This past Thursday, I logged into my FeedBurner account for a quick subscriber count of our various sites. Usually the counts go up a little, but this morning nearly all our sites went up by about 250 subscribers. It’s great to see such a jump in subscriber count (especially network-wide) but also unusual, especially since there wasn’t any huge traffic jump or buzz to go along with it.
Subscriber Increase Investigation
My first instinct was that Google fixed something on their end that showed more accurate numbers than before. Not satisfied with going off instinct, I set off to investigate. In a sign of the times, my first stop was search.twitter.com. After plopping in feedburner and scrolling through the tweets, one from Marko Saric told the feedburner story:
FriendFeed subscribers show as RSS subscribers in FeedBurner now. I have 3500 RSS subscribers!?! Stupid change.
Many other bloggers had similar sentiments about the FeedBurner-friendfeed integration. David Spinks from Scribnia gave three reasons why adding friendfeed to FeedBurner sucks:
- …someone may subscribe to me because they’re interested in my twitter and facebook updates without ever really having interest in my blog.
- On FF, similar to twitter, you can miss a post, and unless you go back to check if it’s there, you’ll have no idea you missed it.
- Friendfeed isn’t as active as it may claim to be.
Louis Gray builds off David’s first point, that not all your friendfeed subscribers actually read your blog:
The company’s comments on this change state that “you are putting your words in front of a lot more people”, so theoretically, they should be counted. But I believe it is less-intensive to follow someone on FriendFeed than it is through standard RSS, and I have no idea how this handles duplicates, though I can guess it’s somewhat controlled, given my own stats jumped by a mere 5,000 when my wife went up by more than 9,000.
The latter half of Louis quote is interesting. It seems that FeedBurner somehow accounts for duplicate subscribers, in other words people who are subscribed to your blog via RSS and friendfeed don’t necessarily get counted twice.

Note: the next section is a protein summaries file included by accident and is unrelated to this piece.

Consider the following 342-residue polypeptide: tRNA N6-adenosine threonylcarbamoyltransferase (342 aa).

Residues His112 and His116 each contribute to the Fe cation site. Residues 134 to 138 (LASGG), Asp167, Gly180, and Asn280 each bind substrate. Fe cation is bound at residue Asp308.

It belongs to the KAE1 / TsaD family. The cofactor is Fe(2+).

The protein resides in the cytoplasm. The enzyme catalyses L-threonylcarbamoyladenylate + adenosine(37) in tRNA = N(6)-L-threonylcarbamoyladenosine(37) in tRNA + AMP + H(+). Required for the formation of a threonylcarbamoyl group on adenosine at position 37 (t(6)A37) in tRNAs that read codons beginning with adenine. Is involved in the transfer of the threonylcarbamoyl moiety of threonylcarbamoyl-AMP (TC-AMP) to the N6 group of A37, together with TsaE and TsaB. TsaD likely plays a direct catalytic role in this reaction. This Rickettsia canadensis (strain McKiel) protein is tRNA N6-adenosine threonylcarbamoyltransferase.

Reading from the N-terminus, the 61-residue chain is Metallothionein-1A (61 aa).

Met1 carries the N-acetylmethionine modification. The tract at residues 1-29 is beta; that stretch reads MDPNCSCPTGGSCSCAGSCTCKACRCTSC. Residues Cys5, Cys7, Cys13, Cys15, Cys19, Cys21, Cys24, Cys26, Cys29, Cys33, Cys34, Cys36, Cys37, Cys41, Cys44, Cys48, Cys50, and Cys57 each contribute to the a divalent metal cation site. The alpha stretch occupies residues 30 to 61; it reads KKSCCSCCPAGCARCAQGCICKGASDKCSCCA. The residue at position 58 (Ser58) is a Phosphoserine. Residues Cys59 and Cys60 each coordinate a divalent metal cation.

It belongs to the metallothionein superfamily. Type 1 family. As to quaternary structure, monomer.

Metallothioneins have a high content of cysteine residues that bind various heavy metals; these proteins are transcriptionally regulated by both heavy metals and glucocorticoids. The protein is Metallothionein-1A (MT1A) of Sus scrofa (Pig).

So, is this change really a negative for blog publishers? Does it skew your subscriber data and make it inaccurate?
But, is it a big deal?
Not a Big Deal
I don’t think so. All FeedBurner really did is provide more data about people who are potentially reading your blog. Over the past few months, there’s been a lot of chatter about how some people were ditching their feed reader and relying purely on Twitter or friendfeed for new blog posts. Considering that trend, it’s not a bad idea to pull in subscriber counts from the various social outlets and include them in your subscriber count.
Some bloggers, like Bill Bolmeier, actually like the change as it gives them a nice boost to their subscriber count.
A better way to categorize these social subscribers would be via reach or a new category, but including them in the total subscriber count is still not a big deal.
There is one main reason why adding friendfeed subscribers to the FeedBurner count is not a big deal, you can filter out the friendfeed results.
By clicking subscriber stats, FeedBurner will show you where your subscribers come from. Just take your total, subtract out your friendfeed numbers and you have a number closer to your true subscribers. Personally, I’d rather have more data than less data, especially if with one click I can calculate the total minus friendfeed count.
Having said that, here’s an interesting note on how Google defines subscribers:
FeedBurner’s subscriber count is based on an approximation of how many times your feed has been requested in a 24-hour period.
Are all my friendfeed subscribers really requesting my blog feed?
Whereas in a feed reader you pull in feeds, on friendfeed they’re pushed out and some people pull them in. To that effect, I’ll agree that the new total subscriber count it not a true representation of your subscribers, but it’s still not a big deal. So do a little bit of simple math to get at your real subscriber count and don’t buy into the hype, the friendfeed addition did not ruin FeedBurner.